Visiting Assistant Professor of Physics
Classes: PHYS 221: Introduction to Modern Physics
Degree: B.S. Delphi University (2004) | M.S. Jamia Millia Islamia (2006) | Ph.D. Case Western Reserve University (2016)
Experimental Soft Condensed Matter Physics, Modern Optics, Non-linear Optics, Material Science, Microscopy, Spectroscopy, Degradation Science, Optical Data Storage, Single Molecule Detection, Fluorescence, Fluorescent Materials, Optical Characterization, Surface Analysis, Organic Photovoltaics
My research is focused on understanding the physics of various degradation processes at the single-molecule scale in various man-made systems and apply them for better materials and system design.
We often think about single molecules while describing processes like degradation of materials, yet, our experimental procedures to understand the same involve ensemble approaches. Single-molecule spectroscopy techniques that have been developed for biosciences are now being applied to the problems in chemistry and physics and show the remarkable heterogeneities that are not visible in the ensemble. However, there are still many problems in soft-mater and biological engineering, such as tablet disintegration and polymer photo-degradation that require closer investigation to understand the mechanistic dynamics taking place.
Man-made systems that are designed to degrade or disintegrate either naturally or induced are currently studied using conventional ensemble methods. These systems lack the understanding of material breakdown at the micro and nanoscale. My research uses novel SMS techniques to not just understand the various physical processes in natural- and induced-degradation in these material systems, but also to develop better methods for understanding the various the physical processes during the degradation of materials. I also utilize non-linear techniques used in single molecule spectroscopy to challenge the limits imposed by the classical domains in top-down fabrication.
Currently, we are exploring several interesting practical problems, such as:
Drug or Tablet Dissolution:
Pharmacokinetics of oral drug candidates are therefore performed at an ‘ensemble average’ level to generate heuristic models that ignore the heterogeneity of the diffusion and dispersion of the drug in the complex gastric environment. Revealing heterogeneities in the molecular mechanics of drug dissolution using the capabilities of single-molecule fluorescence microscopy will lead to more efficient and predicable drug absorption, thereby speeding up the drug development process.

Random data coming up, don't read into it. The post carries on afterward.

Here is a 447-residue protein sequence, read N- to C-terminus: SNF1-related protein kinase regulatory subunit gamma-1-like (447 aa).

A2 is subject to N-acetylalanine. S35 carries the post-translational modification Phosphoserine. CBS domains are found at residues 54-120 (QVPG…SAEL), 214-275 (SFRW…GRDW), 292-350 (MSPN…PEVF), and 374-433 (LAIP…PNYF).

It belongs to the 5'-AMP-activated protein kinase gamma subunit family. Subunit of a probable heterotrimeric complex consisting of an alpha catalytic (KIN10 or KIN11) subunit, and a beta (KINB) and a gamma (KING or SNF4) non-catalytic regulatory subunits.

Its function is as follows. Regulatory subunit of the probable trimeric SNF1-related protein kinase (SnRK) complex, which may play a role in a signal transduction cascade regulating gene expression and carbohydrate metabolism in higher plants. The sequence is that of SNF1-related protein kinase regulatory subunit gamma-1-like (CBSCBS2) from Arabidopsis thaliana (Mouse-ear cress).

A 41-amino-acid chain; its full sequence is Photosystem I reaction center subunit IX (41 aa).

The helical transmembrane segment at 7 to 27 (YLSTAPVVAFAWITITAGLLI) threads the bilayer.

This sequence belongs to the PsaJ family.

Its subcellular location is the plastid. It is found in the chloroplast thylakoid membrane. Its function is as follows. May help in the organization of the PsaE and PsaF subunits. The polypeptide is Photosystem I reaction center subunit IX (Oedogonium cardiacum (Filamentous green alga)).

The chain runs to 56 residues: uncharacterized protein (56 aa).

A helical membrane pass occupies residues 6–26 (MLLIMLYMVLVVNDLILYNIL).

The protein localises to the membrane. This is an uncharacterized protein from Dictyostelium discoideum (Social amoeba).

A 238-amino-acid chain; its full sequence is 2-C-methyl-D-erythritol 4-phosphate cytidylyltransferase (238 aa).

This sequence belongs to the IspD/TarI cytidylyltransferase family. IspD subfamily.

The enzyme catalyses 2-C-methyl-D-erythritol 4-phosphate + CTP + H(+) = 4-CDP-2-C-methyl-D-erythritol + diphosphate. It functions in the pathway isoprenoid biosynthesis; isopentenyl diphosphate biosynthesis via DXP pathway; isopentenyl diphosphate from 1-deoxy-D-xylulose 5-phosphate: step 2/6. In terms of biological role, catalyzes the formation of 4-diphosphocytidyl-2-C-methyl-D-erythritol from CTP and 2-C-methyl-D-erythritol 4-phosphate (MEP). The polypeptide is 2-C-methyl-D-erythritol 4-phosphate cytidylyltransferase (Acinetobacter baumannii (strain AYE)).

Beating the Diffraction Limit in Optical Data Storage:
Currently, there is a huge demand for replacing data storage materials involving magnetic materials to be replaced by optical data storage, which provide lower energy consumption, higher capacity, along with longer lifetimes. There has been a fundamental limitation imposed by far-field diffraction physics that creates a restriction on the current state-of-the-art in optical data storage systems. This restriction can be overcome by using photoswitching dyes along with the optical illumination techniques from the STED microscopy to enhance the resolution in Optical Data Storage.
There are some other projects that are currently under development and planning phases like:
- Understanding the slow process of microbial induced corrosion in sea water using the techniques from single molecule microscopy.
- Cheaper way to perform TIRF microscopy by utilizing multilayered polymer films as substrates.
- Fabrication of ordered bulk heterojunction organic photovoltaics for a theoretical maximum efficiency of solar cells.
I welcome undergraduate scientists and engineers excited about interdisciplinary research to join our research. No prior experience of doing science in the lab is necessary – just passion to talk about science, work hard, and having fun while learning new science. Please contact me if interested.
Most recent publications can be found on Google Scholar.
- Anuj Saini, Zachary Gatland, Jack Begley, Lydia Kisley; “Investigation of Fluorophores for Single-Molecule Detection of Anodic Corrosion Redox Reactions” MRS Communications 2021, Just Accepted.
- Anuj Saini, Hannah Messenger, Lydia Kisley; “Fluorophores “Turned-On” by Corrosion Reactions Can Be Detected at the Single-Molecule Level” ACS Appl. Mater. Interfaces 13, 1, 2000–2006 (2021). https://doi.org/10.1021/acsami.0c18994
- Anuj Saini; L. Kisley; “Fluorescence microscopy of biophysical protein dynamics in nanoporous hydrogels” Appl. Phys. 126, 081101 (2019). https://doi.org/10.1063/1.5110299
- Anuj Saini; F. Etheridge; K. Peters; S. Pejić; L. Gao; S. Hellring; G. Sauvé; K. D. Singer; “Aqueous Deposition of a Semiconducting Polymer by Electrocoating” Organic Electronics 53C pp. 332-338 (2018). https://doi.org/10.1016/j.orgel.2017.11.027
- Anuj Saini, W. Christenson, T. A. Khattab, R. Wang, R. J. Twieg, and K. D. Singer; “Threshold response using modulated CW illumination for multilayer 3D optical data storage” J. Appl. Phys. 121, 043101 (2017). https://doi.org/10.1063/1.4974867
- W. Christenson, Anuj Saini and K. D. Singer; “3D Optical Data Storage in Organic Film using Single Photon Absorption” Optical Data Processing and Storage, 2.1 (2016). https://doi.org/10.1515/odps-2016-0004
- W. Christenson; Anuj Saini; B. Valle; J. Shan; K. D. Singer; “Non-linear fluorescence modulation of an organic dye for optical data storage” JOSA B, Vol. 31, Issue 3, pp. 637-641 (2014). https://doi.org/10.1364/JOSAB.31.000637
- C. Ryan; C. W. Christenson, B. Valle, Anuj Saini; J. Lott; J. Johnson; J. Shan; K. D. Singer; C. Weder; E. Baer; “Roll-to-Roll Fabrication of Multilayer Films for High Capacity Optical Data Storage” Advanced Materials, Volume 24, Issue 38, 5222- 5226 (2012). https://doi.org/10.1002/adma.201200669